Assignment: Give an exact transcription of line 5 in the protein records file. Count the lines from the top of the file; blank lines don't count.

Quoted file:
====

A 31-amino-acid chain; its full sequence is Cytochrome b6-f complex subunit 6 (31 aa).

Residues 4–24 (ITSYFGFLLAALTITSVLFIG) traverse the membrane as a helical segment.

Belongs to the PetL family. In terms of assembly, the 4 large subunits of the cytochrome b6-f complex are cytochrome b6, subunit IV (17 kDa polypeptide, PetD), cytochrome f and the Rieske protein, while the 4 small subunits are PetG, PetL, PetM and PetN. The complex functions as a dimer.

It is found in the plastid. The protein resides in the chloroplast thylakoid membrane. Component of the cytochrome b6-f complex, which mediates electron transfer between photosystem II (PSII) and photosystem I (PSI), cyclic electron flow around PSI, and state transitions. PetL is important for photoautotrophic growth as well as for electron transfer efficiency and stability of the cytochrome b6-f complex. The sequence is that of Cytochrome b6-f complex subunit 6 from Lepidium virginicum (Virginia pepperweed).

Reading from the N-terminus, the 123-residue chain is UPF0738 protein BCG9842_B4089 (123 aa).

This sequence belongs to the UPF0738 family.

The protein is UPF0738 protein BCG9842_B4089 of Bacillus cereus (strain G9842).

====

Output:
Reading from the N-terminus, the 123-residue chain is UPF0738 protein BCG9842_B4089 (123 aa).